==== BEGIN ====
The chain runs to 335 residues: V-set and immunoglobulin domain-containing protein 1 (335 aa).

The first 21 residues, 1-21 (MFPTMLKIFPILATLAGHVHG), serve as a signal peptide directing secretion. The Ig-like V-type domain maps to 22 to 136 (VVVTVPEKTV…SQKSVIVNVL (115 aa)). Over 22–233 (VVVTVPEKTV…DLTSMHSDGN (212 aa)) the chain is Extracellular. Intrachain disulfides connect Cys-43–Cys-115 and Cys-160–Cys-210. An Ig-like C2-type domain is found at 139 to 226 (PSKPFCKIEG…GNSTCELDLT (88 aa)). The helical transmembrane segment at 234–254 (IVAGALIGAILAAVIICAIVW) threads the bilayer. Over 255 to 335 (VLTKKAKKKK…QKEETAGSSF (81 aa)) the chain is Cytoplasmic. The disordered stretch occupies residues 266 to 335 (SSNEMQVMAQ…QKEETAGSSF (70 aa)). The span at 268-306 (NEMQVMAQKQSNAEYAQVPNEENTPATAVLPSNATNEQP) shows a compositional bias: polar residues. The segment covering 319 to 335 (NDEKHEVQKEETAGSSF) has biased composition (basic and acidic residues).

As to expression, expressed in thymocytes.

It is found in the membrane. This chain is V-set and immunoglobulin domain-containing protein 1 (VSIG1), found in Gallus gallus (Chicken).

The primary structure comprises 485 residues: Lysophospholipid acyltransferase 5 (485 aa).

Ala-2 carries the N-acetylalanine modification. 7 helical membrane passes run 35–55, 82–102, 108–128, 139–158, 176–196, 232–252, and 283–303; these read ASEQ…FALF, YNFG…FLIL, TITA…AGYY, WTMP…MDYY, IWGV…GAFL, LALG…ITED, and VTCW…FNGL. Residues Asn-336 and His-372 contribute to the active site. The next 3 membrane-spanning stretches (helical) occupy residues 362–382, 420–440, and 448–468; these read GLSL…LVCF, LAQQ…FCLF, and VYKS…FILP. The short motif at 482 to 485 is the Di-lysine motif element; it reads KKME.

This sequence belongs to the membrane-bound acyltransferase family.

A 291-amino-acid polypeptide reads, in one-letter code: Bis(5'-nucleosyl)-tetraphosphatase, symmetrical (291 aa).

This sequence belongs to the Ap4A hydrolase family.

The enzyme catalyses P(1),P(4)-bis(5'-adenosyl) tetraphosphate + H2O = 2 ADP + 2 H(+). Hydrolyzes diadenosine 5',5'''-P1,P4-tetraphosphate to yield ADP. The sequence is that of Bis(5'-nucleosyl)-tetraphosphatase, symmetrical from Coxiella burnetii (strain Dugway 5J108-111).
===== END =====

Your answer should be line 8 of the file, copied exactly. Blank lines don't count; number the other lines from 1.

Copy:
A 291-amino-acid polypeptide reads, in one-letter code: Bis(5'-nucleosyl)-tetraphosphatase, symmetrical (291 aa).